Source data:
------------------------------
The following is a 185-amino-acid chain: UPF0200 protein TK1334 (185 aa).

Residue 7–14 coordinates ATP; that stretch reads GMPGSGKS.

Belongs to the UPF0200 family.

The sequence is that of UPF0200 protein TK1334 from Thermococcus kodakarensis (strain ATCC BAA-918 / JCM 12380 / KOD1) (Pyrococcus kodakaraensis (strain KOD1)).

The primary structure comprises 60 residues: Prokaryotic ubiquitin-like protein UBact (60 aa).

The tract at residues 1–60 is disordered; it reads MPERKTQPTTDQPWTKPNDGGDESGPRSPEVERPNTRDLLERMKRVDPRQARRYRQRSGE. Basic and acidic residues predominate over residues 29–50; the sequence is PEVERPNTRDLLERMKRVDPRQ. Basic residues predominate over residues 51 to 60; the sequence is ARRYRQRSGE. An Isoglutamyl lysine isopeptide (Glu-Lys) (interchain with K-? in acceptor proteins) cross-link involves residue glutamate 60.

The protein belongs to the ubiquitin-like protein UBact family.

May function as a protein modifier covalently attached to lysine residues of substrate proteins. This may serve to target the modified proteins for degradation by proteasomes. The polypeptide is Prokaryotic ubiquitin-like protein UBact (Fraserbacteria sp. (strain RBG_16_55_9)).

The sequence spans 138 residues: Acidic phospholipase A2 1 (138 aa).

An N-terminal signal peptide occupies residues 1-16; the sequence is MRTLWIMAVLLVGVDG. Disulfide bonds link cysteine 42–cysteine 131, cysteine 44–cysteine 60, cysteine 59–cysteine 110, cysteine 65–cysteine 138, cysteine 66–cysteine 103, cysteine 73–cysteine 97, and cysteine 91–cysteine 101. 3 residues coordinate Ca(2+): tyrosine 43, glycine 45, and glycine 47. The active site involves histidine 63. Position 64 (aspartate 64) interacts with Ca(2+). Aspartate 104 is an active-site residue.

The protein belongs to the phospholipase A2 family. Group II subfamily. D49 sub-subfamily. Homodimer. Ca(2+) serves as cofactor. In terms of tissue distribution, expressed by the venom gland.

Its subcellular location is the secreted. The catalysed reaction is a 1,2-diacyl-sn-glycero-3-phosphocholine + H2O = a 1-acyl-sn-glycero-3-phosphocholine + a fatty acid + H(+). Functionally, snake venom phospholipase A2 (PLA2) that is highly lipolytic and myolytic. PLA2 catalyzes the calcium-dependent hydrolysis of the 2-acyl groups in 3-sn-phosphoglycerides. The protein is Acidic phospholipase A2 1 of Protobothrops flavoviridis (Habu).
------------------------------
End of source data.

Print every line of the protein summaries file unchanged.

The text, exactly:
The following is a 185-amino-acid chain: UPF0200 protein TK1334 (185 aa).

Residue 7–14 coordinates ATP; that stretch reads GMPGSGKS.

Belongs to the UPF0200 family.

The sequence is that of UPF0200 protein TK1334 from Thermococcus kodakarensis (strain ATCC BAA-918 / JCM 12380 / KOD1) (Pyrococcus kodakaraensis (strain KOD1)).

The primary structure comprises 60 residues: Prokaryotic ubiquitin-like protein UBact (60 aa).

The tract at residues 1–60 is disordered; it reads MPERKTQPTTDQPWTKPNDGGDESGPRSPEVERPNTRDLLERMKRVDPRQARRYRQRSGE. Basic and acidic residues predominate over residues 29–50; the sequence is PEVERPNTRDLLERMKRVDPRQ. Basic residues predominate over residues 51 to 60; the sequence is ARRYRQRSGE. An Isoglutamyl lysine isopeptide (Glu-Lys) (interchain with K-? in acceptor proteins) cross-link involves residue glutamate 60.

The protein belongs to the ubiquitin-like protein UBact family.

May function as a protein modifier covalently attached to lysine residues of substrate proteins. This may serve to target the modified proteins for degradation by proteasomes. The polypeptide is Prokaryotic ubiquitin-like protein UBact (Fraserbacteria sp. (strain RBG_16_55_9)).

The sequence spans 138 residues: Acidic phospholipase A2 1 (138 aa).

An N-terminal signal peptide occupies residues 1-16; the sequence is MRTLWIMAVLLVGVDG. Disulfide bonds link cysteine 42–cysteine 131, cysteine 44–cysteine 60, cysteine 59–cysteine 110, cysteine 65–cysteine 138, cysteine 66–cysteine 103, cysteine 73–cysteine 97, and cysteine 91–cysteine 101. 3 residues coordinate Ca(2+): tyrosine 43, glycine 45, and glycine 47. The active site involves histidine 63. Position 64 (aspartate 64) interacts with Ca(2+). Aspartate 104 is an active-site residue.

The protein belongs to the phospholipase A2 family. Group II subfamily. D49 sub-subfamily. Homodimer. Ca(2+) serves as cofactor. In terms of tissue distribution, expressed by the venom gland.

Its subcellular location is the secreted. The catalysed reaction is a 1,2-diacyl-sn-glycero-3-phosphocholine + H2O = a 1-acyl-sn-glycero-3-phosphocholine + a fatty acid + H(+). Functionally, snake venom phospholipase A2 (PLA2) that is highly lipolytic and myolytic. PLA2 catalyzes the calcium-dependent hydrolysis of the 2-acyl groups in 3-sn-phosphoglycerides. The protein is Acidic phospholipase A2 1 of Protobothrops flavoviridis (Habu).